Violence against poor and indigent children and adolescents is an entrenched problem across Latin America and the Caribbean. Many youth begin working even before age 10 to help feed their families. Children in places like Montevideo, Uruguay work during the night with their families sorting through the city’s trash to find recyclable goods they then sort to sell or keep as a means of survival. In places like Managua, Nicaragua, children operate in the street selling things at stoplights or bus stops for long periods in the direct sun, with little food and water.
Because children work as many as 10-12 hours a day, their school attendance is irregular at best. Their families—often themselves uneducated—may not understand the value of their schooling and rarely encourage it. Some children work in part to escape drug use and violence in their homes, only to be exposed to the same in the streets. Some youth are manipulated to become involved in drug trafficking, and some become addicted to drugs themselves—all leading to intense alienation, extremely low self-esteem, and the partial or total rupture of their relationships with family, school and communities. Numerous working children end up living in the streets as well as working there.
CWS and its program partners agree that child labor is a form of violence against youth as well as a grave violation of their basic rights. In addition, children who work in the streets are particularly vulnerable to sexual violence, including rape and commercial sexual exploitation. The latter sometimes involves foreign tourists, as in areas like Boca Chica, a resort beach town just east of Santo Domingo in the Dominican Republic.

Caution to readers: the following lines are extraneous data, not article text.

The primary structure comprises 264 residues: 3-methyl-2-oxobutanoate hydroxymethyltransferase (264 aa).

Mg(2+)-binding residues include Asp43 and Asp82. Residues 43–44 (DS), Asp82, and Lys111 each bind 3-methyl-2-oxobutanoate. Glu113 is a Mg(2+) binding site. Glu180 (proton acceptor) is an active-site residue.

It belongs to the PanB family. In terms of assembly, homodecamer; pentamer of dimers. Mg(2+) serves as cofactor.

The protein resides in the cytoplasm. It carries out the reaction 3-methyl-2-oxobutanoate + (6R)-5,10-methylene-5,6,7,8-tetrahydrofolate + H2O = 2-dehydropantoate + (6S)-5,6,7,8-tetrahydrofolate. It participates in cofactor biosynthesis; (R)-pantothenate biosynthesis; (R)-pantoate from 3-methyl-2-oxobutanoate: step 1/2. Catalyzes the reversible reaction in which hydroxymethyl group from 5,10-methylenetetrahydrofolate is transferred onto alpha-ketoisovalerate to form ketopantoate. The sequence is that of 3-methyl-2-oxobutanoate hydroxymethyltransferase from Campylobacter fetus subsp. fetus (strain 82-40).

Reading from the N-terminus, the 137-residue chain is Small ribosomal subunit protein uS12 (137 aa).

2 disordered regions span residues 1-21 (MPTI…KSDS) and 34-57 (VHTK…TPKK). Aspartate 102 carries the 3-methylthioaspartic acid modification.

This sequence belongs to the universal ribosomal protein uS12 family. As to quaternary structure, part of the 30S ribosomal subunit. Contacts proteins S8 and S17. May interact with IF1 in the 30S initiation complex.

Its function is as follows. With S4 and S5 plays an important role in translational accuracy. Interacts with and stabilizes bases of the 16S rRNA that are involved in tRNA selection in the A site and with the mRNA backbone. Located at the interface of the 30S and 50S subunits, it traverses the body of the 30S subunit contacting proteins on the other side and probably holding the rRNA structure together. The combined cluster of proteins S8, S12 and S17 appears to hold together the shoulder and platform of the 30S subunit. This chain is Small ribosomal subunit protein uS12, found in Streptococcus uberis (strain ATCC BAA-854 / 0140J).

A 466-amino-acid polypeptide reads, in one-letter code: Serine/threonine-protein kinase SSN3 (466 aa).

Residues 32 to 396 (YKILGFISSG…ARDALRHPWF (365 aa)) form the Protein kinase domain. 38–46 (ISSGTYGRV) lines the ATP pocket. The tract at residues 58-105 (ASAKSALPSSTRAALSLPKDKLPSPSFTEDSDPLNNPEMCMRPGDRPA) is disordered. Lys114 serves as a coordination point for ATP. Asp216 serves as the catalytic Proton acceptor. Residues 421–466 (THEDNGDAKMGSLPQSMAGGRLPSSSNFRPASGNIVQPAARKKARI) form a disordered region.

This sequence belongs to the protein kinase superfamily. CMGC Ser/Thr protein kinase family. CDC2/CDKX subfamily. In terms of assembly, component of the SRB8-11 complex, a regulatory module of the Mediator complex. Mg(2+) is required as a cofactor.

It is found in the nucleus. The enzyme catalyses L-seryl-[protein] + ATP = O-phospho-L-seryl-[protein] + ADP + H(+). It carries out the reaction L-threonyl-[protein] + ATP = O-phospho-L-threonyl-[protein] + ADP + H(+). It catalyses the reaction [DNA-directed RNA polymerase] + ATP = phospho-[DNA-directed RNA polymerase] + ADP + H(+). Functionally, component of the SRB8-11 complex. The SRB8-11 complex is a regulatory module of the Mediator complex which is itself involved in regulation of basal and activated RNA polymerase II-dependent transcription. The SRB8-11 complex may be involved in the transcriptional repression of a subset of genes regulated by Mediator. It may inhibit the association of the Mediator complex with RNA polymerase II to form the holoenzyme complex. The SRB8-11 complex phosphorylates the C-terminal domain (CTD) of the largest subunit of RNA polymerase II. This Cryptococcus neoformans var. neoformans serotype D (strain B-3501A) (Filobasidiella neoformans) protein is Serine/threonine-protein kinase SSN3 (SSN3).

Often, violence pervades the places that should provide security for these youth: home, school and other points in the community. These young people also lack services to help keep them safe, including sports and cultural activities that channel difficult emotions and facilitate social inclusion. Violence against children is largely ignored by the public and government officials, which makes its eradication all the more difficult.
In sum, there is an urgent need to strengthen existing local efforts to prevent violence in the form of child labor and sexual abuse, including commercial sexual exploitation, while assisting sexual abuse survivors. To be effective, these efforts must adequately address the complexity of these problems and their solutions, and they must involve families, civil society, local communities and government officials. They require a long-term view that allows for processes of training, learning and organizational strengthening, while prioritizing financial and programmatic sustainability.